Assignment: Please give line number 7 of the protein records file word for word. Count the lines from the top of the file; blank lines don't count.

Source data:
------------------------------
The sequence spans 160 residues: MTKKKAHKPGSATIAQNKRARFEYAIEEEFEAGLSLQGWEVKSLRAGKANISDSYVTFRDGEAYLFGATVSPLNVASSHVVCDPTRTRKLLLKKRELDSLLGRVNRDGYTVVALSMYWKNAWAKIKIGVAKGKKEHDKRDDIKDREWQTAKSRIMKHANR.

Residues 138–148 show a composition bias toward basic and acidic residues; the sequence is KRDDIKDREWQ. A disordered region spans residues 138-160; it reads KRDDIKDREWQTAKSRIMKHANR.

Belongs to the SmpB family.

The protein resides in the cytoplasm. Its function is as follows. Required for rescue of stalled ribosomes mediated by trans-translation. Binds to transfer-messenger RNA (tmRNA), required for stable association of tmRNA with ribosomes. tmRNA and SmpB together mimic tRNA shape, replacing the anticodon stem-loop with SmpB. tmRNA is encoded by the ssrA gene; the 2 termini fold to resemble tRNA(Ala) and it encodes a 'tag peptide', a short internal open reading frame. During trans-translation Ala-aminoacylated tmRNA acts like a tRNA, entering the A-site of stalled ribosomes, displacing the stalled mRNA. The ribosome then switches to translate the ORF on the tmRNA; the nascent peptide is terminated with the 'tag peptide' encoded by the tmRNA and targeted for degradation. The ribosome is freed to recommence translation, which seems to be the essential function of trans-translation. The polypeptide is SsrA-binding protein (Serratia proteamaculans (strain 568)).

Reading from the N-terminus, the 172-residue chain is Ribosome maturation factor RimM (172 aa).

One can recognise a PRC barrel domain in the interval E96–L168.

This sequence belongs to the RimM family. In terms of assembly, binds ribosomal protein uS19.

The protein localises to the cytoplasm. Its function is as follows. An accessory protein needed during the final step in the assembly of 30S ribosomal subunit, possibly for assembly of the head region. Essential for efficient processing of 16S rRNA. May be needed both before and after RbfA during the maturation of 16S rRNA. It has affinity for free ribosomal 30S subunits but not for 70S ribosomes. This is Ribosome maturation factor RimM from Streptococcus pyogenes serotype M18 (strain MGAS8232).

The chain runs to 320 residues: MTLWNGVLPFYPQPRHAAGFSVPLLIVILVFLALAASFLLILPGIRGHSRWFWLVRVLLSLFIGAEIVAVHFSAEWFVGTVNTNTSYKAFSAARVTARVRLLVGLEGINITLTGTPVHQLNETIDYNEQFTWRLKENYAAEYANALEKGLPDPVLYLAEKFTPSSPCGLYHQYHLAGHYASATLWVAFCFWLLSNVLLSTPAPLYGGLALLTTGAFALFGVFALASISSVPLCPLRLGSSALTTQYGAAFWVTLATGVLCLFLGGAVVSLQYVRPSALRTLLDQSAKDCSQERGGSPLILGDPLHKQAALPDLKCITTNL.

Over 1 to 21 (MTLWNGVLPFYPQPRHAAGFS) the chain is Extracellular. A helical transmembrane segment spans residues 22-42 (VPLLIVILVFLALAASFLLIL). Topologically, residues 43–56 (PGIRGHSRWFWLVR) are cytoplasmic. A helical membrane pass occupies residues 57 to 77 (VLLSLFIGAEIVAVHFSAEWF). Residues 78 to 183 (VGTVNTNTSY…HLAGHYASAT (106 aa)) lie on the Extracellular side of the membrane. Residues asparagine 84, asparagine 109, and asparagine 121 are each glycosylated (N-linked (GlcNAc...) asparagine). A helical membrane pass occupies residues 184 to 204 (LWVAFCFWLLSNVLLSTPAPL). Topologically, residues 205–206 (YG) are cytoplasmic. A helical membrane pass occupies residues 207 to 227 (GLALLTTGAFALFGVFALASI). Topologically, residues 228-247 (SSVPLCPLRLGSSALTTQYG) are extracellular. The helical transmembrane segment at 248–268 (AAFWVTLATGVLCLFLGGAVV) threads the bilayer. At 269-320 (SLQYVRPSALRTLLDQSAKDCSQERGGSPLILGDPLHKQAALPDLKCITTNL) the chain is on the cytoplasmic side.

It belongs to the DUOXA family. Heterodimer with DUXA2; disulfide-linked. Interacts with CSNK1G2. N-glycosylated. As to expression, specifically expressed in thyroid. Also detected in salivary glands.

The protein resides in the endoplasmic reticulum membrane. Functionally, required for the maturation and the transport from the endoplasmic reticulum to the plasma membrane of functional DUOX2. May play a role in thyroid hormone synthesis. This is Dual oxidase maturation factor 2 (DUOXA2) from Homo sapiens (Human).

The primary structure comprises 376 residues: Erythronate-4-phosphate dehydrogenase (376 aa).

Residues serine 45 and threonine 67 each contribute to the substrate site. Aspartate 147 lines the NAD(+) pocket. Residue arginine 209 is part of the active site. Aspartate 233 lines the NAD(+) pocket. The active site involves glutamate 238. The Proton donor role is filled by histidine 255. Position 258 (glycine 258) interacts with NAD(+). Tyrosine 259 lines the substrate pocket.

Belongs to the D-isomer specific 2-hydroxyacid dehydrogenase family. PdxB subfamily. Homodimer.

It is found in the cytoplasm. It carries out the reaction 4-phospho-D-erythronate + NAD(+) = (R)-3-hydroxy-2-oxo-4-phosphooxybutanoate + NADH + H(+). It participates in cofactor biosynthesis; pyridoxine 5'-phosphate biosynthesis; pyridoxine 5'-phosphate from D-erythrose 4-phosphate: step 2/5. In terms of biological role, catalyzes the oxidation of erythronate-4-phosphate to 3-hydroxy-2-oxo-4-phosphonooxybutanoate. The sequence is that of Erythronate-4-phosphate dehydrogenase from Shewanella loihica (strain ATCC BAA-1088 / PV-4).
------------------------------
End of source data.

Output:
This sequence belongs to the RimM family. In terms of assembly, binds ribosomal protein uS19.